The deploy command allows you to install and update a Node/JavaScript lambda skill in the AWS cloud. You can make changes to your code and quickly install it to see if it works on your device (like an Echo).

The command is described below.

bst deploy lambda


The deploy lambda command allows you to deploy a Node/JavaScript lambda function to AWS


  • The command currently only supports Node/JavaScript Lambdas and only works on OS X and Linux
  • You need to have an AWS account with appropriate privileges and credentials
  • Considering the options and complexity of the Amazon web services, this tool wasn't meant to be a production deploy tool, but it will help you to quickly verify your skill on the device
  • npm and zip commands need to be installed and seen in your $PATH. On OS X the zip is installed by default. On Linux you may have to install it, depending on your distribution.


To use it, invoke it with a Node/JavaScript Lambda project folder to install.


$ bst deploy lambda <PATH_TO_LAMBDA_PROJECT>


$ bst deploy lambda ../test/resources/deployProject

You can learn more here at our Node.js Tutorial:


The --verbose flag will print out a more detailed chit-chat about what's happening.

To use it, just start up the command with

$ bst deploy lambda ../test/resources/deployProject --verbose

With the --lambdaName option you can name your lambda function. By default the tool will use your folder name.

To use it, just start up the command with

$ bst deploy lambda ../test/resources/deployProject --lambdaName BestSkillEver

The function will be named BestSkillEver instead of the deployProject.


Installing a lambda requires the creation of a few extras, like an IAM role with policy. Also you need to specify a few other things. This tool is a quick test tool, it will install the function with some reasonable parameters. You can tweak a them in the BST configuration file (.bst/config in your home folder). BST tools will create the config file for you at the first run. It is a JSON file. It looks like this below. This command uses the lambdaDeploy section of the file.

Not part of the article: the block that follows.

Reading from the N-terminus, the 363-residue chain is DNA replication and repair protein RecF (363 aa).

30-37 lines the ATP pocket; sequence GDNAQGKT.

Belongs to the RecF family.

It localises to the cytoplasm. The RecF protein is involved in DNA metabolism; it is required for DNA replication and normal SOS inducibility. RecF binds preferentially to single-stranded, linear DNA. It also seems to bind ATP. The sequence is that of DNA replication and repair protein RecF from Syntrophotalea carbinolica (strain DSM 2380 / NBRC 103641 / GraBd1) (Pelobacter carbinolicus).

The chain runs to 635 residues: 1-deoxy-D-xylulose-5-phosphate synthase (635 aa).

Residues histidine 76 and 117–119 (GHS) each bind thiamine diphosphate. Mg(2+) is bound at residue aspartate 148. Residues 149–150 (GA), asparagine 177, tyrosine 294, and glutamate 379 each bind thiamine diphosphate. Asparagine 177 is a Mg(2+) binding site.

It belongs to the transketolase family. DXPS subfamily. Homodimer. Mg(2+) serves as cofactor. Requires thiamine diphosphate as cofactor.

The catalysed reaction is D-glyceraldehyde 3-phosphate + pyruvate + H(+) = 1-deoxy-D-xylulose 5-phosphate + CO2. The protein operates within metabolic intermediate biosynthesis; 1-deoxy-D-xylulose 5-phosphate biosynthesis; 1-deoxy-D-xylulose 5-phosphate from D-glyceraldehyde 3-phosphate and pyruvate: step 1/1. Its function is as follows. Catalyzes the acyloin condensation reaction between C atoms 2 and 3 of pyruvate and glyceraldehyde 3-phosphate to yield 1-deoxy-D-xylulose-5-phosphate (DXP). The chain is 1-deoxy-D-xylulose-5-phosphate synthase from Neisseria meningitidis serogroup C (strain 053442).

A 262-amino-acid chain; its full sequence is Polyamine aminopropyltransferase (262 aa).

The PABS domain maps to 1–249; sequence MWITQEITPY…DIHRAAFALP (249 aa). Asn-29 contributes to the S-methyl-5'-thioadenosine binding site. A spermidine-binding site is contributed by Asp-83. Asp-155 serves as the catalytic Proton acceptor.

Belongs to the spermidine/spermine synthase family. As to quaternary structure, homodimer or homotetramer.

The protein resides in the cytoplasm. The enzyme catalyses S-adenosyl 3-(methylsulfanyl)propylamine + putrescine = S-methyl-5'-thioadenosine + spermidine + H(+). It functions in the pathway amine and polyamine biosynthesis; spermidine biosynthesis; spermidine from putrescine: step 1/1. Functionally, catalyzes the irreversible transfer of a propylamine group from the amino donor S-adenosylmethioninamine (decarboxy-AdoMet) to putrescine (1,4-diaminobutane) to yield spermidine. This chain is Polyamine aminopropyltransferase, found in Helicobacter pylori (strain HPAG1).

"nodeID": "fdd376c8-3d3e-4a48-8b74-4d80a11924af",
    "lambdaDeploy": {
        "runtime": "nodejs4.3",
        "role": "lambda-bst-execution",
        "handler": "index.handler",
        "description": "My BST lambda skill",
        "timeout": 3,
        "memorySize": 128,
        "vpcSubnets": "",
        "vpcSecurityGroups": "",
        "excludeGlobs": "event.json"

Again, this tool is to get you going quickly with your lambda function, so the configuration parameters are far from the available tweaks AWS offers. The fields are self explanatory (I hope).

Notes about AWS

  • The command will try to use your credentials from the usual AWS config folder (.aws/credentials in your home folder). If you installed the aws command line tools you probably already have it. Alternatively you can set the AWS_SECRET_ACCESS_KEY and AWS_ACCESS_KEY_ID shell environment variables to provide the keys.

  • The command will create automatically a basic role for your Lambda function (a role your lambda assumes when it runs). This role has access to Dynamo for persistence, AWS logs and S3. If you need more, add more policies or use your own role in BST config above.

Notes about the Lambda project folder

  • The tool uses npm and zip under the hood to package your project. Make sure your project follows the conventions of the Node.js projects. With --verbose you can see the actual zip file path that was deployed to AWS. Take a peek inside to make sure you have all the pieces (dependencies for instance) if your lambda function doesn't work.